An obvious untapped vein of support might be moderate religious leaders—Sunni, Shi’a, Alawite, Christian and others. Civil society institutions are weak in the region, but should be engaged and allowed to exercise as much influence as they can muster. The Arab League could provide a forum in which the threat presented by ISIL could be addressed comprehensively. Leading Arab countries should be encouraged to put forward and cooperate on solutions that the United States and international community could support, as they are the most directly threatened. We do not underestimate the diplomatic challenge involved. Many of the Sunni Gulf states may still see ISIL as the lesser evil compared to the more existential threat from the Iranian regime.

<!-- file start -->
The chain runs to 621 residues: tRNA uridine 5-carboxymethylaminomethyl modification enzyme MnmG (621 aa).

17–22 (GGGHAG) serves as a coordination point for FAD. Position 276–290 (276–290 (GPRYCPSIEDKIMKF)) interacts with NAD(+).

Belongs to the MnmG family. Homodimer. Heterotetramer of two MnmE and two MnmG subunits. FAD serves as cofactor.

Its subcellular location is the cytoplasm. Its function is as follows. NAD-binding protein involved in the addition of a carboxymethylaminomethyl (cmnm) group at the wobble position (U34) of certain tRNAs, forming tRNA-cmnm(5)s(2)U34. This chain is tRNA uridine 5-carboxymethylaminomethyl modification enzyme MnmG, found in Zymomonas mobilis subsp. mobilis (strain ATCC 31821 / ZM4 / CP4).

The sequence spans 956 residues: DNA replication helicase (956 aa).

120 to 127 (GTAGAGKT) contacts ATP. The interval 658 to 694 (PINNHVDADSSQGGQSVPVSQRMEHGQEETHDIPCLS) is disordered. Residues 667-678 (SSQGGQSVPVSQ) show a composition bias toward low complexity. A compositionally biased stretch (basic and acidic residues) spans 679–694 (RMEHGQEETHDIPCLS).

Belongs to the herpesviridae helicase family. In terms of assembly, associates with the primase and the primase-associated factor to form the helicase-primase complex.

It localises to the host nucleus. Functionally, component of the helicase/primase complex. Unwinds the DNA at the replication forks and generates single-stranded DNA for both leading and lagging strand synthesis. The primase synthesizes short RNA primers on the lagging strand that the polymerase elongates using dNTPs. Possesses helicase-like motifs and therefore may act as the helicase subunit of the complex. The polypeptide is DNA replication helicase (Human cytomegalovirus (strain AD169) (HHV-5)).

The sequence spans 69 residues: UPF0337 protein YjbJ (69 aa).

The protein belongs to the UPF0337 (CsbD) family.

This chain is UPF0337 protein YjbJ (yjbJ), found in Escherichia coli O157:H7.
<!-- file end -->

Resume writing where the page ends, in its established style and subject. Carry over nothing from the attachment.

The first step towards defeating ISIL in the region is to isolate it internationally, which would require regional agreement and concerted action. Cutting off its funding, its stream of recruits, and the ability of its operatives to move throughout the region are all critical. Unfortunately, cutting off ISIL’s funding, while important in the long run, will not have an immediate impact given the millions, or perhaps billions, of dollars in assets it has seized from banks in Mosul. It may be self-financing with respect to its jihadist operations through a variety of black market activities and organized criminal behavior, but even this huge amount of cash will likely not be enough to support the population it now claims to govern in the way it is accustomed to being supported. Funds for social programs, health, education and many other needs will no longer flow from Iraqi’s oil proceeds, and those who will be out of work and without the benefits they are accustomed to seeing will likely get restive.